Transaction laundering is the new sophisticated form of money laundering and terrorism financing and is one of the biggest challenges facing the AML regime today.
This advanced merchant-based fraud scheme takes advantage of legitimate payment ecosystems by funneling unknown transactions through seemingly unrelated ecommerce merchant accounts. Sleek legitimate websites act as payment processing storefronts for criminal enterprises selling firearms, illicit drugs, child pornography and other illegal goods.
This creates a situation where Merchant Service Providers (MSPs) unknowingly facilitate money laundering or end up processing payments stemming from, or intended for, financing illegal activities, thus exposing themselves to financial and legal liability, penalties from the credit card companies and severe reputational damage.
Transaction Laundering: the basics
Transaction launderers essentially tap into the payment ecosystem by using a storefront merchant account to process transactions originating elsewhere. This way, the fraudulent merchants are able to funnel unauthorized transactions through legitimate payment networks while avoiding detection, not only by regulators but even by the payment processors themselves.
Due to its ability to conceal the true origin of the transaction, transaction laundering is often used to process payments resulting from criminal activities. Transaction laundering opens the door into legitimate payment systems for money launderers of all sorts: criminals, tax evaders, merchants involved in shady business practices and financing acts of terror.
Left unchecked, transaction laundering can have truly dire consequences. It has come to light that Cherif Kouachi, one of the two terrorists who attacked the Charlie Hebdo office in Paris on January 7, 2015, had financed the attack with proceeds from counterfeit goods that he sold online.
This example shows how easily dangerous and violent criminals can set up websites through which they sell illegal goods or services (i.e. counterfeit clothes, weapons, drugs) and then process payments from these sites by routing them to legitimate, registered online stores selling innocent-looking goods. Moreover, these proceeds can later be used to finance even more atrocious crimes, such as terrorism or supporting human trafficking rings.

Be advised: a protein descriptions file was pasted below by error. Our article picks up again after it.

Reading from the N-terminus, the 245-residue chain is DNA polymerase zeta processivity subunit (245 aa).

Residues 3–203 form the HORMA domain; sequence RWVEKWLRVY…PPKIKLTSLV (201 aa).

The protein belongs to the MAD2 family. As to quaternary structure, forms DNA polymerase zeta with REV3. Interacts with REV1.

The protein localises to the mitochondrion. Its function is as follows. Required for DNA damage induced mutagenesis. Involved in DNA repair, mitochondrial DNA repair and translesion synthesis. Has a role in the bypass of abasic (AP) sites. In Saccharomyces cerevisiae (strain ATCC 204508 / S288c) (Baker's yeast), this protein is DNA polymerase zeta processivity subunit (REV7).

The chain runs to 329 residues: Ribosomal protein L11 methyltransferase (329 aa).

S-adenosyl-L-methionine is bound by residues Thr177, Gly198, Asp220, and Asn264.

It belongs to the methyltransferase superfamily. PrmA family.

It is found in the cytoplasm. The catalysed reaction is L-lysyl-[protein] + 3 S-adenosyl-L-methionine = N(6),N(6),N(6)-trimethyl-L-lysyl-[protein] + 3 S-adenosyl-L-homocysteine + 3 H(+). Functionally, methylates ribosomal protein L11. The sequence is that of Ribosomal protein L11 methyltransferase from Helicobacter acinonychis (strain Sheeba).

To add another layer of complexity to this already sophisticated scheme, in some cases, transaction takes place without any actual exchange of goods whatsoever. In this case, the criminal is not selling anything (either legal or illegal), but is rather faking the ecommerce sale in order to launder money obtained elsewhere; in other words, transaction laundering as the means for cross-border money transfers and layering activities.
Money Laundering 2.0
The evolution of ecommerce and mobile payments have essentially enabled money laundering on a never-seen before scale. The ease of establishing an ecommerce merchant and setting up a payment environment for such a business, contributes to rapid proliferation of transaction laundering. Add to that the the borderless, global aspect of ecommerce, and the minimal KYC requirements for establishing online merchants, and you get the perfect platform for performing unauthorised financial activities.
Compared to traditional money laundering schemes, transaction laundering is making the concealment of true origins of funds especially easy and scalable. Criminals no longer have to go through a complicated process of setting up a real storefront business. With transaction laundering criminals can tackle the three steps of money laundering (placement, layering, integration) digitally. This allows the criminals to achieve their goals faster, easier and on a larger scale than the traditional money laundering methods allow.